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5 Facts on How Interconnected Disaster Risk Solutions Can Help Save Biodiversity

Underlying causes not only connect disasters, but also the solutions to manage them. This can help save biodiversity.

As humanity becomes increasingly connected across the planet, so do the risks we share. The Interconnected Risks report 2021/22 shows that there are underlying causes that not only connect disasters, but also the solutions to manage them. When looking at how this can help protect biodiversity, we zoom in on the interconnectivity of two case studies: the wandering elephants and the vanishing vaquita.

  1. Species are pushed from their habitats or towards extinction

    The migration of a herd of 15 Asian elephants that left their home in Xishuangbanna National Nature Reserve was likely linked to a drought that affected the region in March 2020. The vanishing vaquita case study focuses on this species of porpoise on the brink of extinction with less than 10 individuals estimated to be left in the wild. These last vaquitas can only be found on the northern end of the Gulf of California, after the species heavily suffered from unsustainable fishing strategies and practices.

  2. The wandering elephants and vanishing vaquita disasters have shared root causes

    Shared root causes illustrate how seemingly unrelated events link back to the same sources but reveal themselves differently. In this case, shared root causes can be traced back to global demand pressures and the undervaluing of environmental costs where the pursuit of economic interests lacks consideration for environmental impacts. In the vaquita case for example, the vaquita is not commercially targeted, but collateral damage in an ongoing conflict between fishers, government and international illegal trade.

  3. While oceans apart, both disasters cause livelihood loss for the communities involved

    The push for implementation of alternative fishing gear to aid in conservation efforts of the vaquita is predicted to put pressure on local fishers and their livelihoods, by reducing economic viability while incentivizing increased illegal gillnet fishing. Along their journey, the wandering elephants damaged buildings and infrastructure and destroyed crops, totaling estimated damage of over $1 million.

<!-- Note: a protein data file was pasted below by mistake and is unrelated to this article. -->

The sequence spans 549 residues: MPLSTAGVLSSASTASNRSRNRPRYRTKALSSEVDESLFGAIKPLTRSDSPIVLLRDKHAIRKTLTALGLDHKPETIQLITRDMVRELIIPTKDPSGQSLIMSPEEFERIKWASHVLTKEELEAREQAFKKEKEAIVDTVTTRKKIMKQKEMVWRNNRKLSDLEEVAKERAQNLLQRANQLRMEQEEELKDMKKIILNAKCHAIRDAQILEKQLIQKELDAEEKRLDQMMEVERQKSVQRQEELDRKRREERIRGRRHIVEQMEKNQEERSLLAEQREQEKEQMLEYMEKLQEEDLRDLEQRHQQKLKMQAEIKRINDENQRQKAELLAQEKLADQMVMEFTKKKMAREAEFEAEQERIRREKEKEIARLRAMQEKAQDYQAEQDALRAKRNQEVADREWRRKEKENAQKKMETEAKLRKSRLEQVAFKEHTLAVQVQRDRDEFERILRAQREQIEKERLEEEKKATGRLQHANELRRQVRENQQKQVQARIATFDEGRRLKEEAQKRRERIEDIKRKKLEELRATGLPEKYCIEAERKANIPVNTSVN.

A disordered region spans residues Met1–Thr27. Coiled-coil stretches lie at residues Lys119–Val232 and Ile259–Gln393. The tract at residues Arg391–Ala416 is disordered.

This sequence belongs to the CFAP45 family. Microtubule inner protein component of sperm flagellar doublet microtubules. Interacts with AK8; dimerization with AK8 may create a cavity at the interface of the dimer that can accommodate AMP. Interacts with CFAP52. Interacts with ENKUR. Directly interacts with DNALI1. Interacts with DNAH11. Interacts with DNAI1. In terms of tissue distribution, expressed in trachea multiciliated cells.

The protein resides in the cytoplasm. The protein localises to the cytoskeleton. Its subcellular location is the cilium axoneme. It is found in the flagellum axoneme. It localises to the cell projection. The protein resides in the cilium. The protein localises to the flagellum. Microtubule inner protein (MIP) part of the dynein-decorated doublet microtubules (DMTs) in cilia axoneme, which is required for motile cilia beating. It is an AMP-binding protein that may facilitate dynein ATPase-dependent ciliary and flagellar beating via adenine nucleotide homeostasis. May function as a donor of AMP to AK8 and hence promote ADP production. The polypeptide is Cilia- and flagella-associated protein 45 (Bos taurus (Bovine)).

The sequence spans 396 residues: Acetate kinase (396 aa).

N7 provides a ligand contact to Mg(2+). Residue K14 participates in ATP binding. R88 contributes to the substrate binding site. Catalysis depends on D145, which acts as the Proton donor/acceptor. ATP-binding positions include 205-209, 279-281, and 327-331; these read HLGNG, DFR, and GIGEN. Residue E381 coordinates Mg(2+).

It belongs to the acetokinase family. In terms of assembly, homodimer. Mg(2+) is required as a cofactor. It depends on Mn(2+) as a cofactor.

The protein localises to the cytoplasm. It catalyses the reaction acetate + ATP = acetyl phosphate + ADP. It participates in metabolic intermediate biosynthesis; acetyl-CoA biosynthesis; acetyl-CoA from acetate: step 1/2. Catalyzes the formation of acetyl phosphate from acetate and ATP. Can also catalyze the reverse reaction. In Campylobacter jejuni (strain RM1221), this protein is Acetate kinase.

4. Innovation mitigates risk

    By using preventive techniques that are both effective and beneficial to farmers, damage caused by wandering elephants can be substantially reduced. For example, beehive fences have been used in Kenya to deter elephants from cropland while providing honey and improving crop pollination. For the vaquita case, sustainable fishing gear is designed to reduce bycatch by being more efficient with the area being fished and deterring or obstructing non-target species.

  5. Collaboration among stakeholders is key in reducing human-elephant conflict as well as in the survival of the vaquita

    Involving local communities in conservation plans is critical to creating viable and sustainable solutions for wildlife conservation. For instance, integrating traditional farming into protected natural areas can make elephant habitat larger and safer from confrontation with humans, while meeting villagers’ needs and managing land sustainably. Similarly, research indicated that improving the governance of fisheries to factor in social well-being through the direct involvement of fishing communities might be the most essential element for the successful conservation of the vaquita.

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